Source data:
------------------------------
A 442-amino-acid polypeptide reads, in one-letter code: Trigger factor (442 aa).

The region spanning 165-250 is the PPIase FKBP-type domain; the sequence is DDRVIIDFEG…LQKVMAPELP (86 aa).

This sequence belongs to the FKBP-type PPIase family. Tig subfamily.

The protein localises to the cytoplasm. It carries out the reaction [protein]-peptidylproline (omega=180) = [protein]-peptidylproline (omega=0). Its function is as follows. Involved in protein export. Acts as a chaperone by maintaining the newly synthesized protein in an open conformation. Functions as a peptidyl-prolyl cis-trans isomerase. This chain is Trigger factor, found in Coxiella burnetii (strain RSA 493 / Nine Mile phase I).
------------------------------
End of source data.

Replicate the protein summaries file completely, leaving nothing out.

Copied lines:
A 442-amino-acid polypeptide reads, in one-letter code: Trigger factor (442 aa).

The region spanning 165-250 is the PPIase FKBP-type domain; the sequence is DDRVIIDFEG…LQKVMAPELP (86 aa).

This sequence belongs to the FKBP-type PPIase family. Tig subfamily.

The protein localises to the cytoplasm. It carries out the reaction [protein]-peptidylproline (omega=180) = [protein]-peptidylproline (omega=0). Its function is as follows. Involved in protein export. Acts as a chaperone by maintaining the newly synthesized protein in an open conformation. Functions as a peptidyl-prolyl cis-trans isomerase. This chain is Trigger factor, found in Coxiella burnetii (strain RSA 493 / Nine Mile phase I).